Movie of the Week:
I Saw The Devil — Nuart Theatre — Opens Friday
For the past decade, South Korea has remained one of the most consistent exporters of thrilling, intelligent cinema. The latest film from Kim Jee-woon, I Saw The Devil has already shaken up audiences at Sundance, and will play for a limited week-long engagement at the Nuart Theatre starting tomorrow.
The premise is at once repugnant and intriguing. The great Choi Min-sik portrays a brutish serial killer whose latest victim is the pregnant fiancée of Dae-hoon (Lee Byung-hyun), a government agent. Consumed with the fantasy of revenge like so many doomed figures before him, Dae-hoon begins a vicious hunt for the killer, shedding every shred of his humanity and moral decency in the process.
These days, only a Korean filmmaker could get away with a premise this grim. From Chen-wook Park’s Lady Vengeance to Kim Ki-duk’s Bad Guy, the nation’s auteurs have continually taken the coarsest of material from the Tarantino bucket and made it flourish with visual imagination and the poetic screams of Plath and Catullus. Whether the trend will continue with I Saw The Devil remains to be seen, but the odds are unnervingly strong.
Music Video of the Week:
“Need You Now” — Cut Copy
The trap that all indie pop acts risk falling into is that of self-seriousness — believing the grandiose raves of Pitchfork and Brooklyn Vegan to the point of an embarrassing downfall. Thankfully, Australian disco revivalists Cut Copy have gamely averted that pitfall with their latest music video for “Need You Now,” the first track off of their recent Zonoscope.
Directed by Keith Schofield and shot before a simple painted backdrop of Los Angeles, the video features frontman Dan Whitford and Co. at their instruments as a caravan of athletes runs around them in all directions like badly garbed electrons. Given the song’s aching tone, this explosion of day-glo, nunchucks and tennis balls is particularly arresting, not to mention hilarious. Keep your eyes peeled for the video’s highlight: a Grizzly Adams-esque hockey player whacking a bowling ball toward the camera with a tennis racket.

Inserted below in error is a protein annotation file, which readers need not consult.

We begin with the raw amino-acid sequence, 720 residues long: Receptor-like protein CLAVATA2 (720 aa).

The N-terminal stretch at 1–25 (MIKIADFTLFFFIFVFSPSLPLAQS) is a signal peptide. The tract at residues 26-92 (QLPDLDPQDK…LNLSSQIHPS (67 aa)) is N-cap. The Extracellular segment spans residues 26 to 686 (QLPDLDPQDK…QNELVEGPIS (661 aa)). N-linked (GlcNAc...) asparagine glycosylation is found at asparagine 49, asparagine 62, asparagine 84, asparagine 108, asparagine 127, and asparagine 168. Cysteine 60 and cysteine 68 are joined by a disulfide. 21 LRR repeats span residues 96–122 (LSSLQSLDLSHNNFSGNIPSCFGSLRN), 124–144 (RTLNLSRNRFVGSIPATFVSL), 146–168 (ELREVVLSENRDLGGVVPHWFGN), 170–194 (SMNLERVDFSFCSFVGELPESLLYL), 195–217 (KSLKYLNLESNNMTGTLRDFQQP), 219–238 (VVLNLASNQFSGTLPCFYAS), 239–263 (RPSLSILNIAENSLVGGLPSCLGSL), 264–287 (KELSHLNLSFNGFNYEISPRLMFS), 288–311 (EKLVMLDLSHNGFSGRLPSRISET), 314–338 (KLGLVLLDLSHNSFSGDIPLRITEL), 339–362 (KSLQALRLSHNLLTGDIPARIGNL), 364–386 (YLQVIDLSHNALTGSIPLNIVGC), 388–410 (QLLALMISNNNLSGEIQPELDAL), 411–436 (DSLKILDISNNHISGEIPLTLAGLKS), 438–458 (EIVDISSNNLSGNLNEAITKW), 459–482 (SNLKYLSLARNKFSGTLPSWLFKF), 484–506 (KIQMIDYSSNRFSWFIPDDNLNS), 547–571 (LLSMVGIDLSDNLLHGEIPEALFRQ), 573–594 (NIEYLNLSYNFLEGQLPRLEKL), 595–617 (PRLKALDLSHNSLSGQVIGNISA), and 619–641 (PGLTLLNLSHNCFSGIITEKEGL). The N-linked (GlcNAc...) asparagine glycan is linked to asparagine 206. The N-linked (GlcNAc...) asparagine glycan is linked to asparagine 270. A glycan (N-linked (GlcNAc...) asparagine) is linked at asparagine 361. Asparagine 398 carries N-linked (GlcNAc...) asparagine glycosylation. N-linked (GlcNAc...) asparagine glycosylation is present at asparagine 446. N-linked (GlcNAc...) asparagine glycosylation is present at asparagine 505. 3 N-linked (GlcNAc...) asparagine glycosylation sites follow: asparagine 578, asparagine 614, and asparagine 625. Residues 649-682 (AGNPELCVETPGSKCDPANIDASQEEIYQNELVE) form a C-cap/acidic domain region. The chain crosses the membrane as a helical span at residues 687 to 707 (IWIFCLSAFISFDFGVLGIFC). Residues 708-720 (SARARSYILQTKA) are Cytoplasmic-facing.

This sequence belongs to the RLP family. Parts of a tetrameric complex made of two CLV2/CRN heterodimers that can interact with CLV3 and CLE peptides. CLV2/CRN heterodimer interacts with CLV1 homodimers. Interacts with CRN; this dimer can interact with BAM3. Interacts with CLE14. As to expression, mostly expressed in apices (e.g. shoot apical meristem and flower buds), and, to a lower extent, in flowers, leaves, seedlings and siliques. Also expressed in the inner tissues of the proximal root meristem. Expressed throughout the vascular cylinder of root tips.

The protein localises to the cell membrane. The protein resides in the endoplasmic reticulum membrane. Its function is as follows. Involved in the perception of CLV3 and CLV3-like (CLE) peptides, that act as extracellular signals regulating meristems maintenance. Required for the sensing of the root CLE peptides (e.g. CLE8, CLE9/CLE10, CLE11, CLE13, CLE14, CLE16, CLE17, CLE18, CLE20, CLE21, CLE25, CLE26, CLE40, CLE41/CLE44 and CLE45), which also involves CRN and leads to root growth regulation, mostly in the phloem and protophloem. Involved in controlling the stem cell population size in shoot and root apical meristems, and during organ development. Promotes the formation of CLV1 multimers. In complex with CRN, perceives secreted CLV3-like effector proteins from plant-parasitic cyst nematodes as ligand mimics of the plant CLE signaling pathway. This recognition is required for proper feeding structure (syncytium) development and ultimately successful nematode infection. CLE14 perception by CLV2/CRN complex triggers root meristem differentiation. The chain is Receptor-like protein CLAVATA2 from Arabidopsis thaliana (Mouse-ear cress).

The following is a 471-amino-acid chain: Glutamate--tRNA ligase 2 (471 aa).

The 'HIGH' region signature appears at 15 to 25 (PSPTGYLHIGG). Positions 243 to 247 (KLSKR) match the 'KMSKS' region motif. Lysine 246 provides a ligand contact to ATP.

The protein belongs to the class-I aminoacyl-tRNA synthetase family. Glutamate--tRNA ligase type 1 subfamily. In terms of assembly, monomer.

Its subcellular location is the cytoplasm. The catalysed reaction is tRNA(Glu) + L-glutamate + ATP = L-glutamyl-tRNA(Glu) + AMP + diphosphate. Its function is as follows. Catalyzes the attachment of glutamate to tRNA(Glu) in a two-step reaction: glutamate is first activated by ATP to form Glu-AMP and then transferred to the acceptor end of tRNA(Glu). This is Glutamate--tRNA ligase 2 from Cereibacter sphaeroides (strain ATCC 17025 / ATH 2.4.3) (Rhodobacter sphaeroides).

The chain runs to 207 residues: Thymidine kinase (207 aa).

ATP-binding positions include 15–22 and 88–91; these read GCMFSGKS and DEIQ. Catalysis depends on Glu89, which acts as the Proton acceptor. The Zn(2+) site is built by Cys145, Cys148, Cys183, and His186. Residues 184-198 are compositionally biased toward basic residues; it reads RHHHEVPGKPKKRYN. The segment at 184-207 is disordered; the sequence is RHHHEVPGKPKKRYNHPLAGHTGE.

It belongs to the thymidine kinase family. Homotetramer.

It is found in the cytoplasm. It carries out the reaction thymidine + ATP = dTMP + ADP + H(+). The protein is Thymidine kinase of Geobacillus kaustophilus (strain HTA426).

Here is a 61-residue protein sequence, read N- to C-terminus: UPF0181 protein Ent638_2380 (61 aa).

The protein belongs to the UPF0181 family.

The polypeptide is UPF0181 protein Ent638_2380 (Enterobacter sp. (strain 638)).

After many slow motion closeups of all the “players” involved, the video crumbles into violence as the athletes take up medieval weapons and go Braveheart on each other while the band begins the song’s gorgeous breakdown. Where this bizarre idea came from is as great a mystery as how Whitford manages to make black jeans and a button-down work shirt look so effortlessly cool.
Still, the video is a comforting assurance that Cut Copy walks with the same balance of passion and self-deprecation wielded by Talking Heads, LCD Soundsystem and other legends of dance pop.
Song of the Week:
“You’re So Right” — The Strokes — RCA — Streaming on NME.com
“Under Cover of Darkness” was a pleasant, if predictable, return to form for The Strokes, but “You’re So Right,” the second released track from its forthcoming LP Angles, is an entirely different beast.
Beginning with a snarl of looped guitars and a foreboding bass riff, the track is an unusually synthetic work for the New York garage quintet. Julian Casablancas’ vocals are bizarrely filtered and layered, sometimes beyond recognition, as the song builds toward a brilliantly spare breakdown of dissonant cries and, finally, some serious shredding.
Tonally, “You’re So Right” is a bleak outing for The Strokes, inviting curiosity as to what other surprises the new album might hold. Casablancas has already said of the song, “I had some early REM vibes for a minute or two. It’s a darker one.” Let’s hope the band’s other influences and byproducts are also as sonically interesting.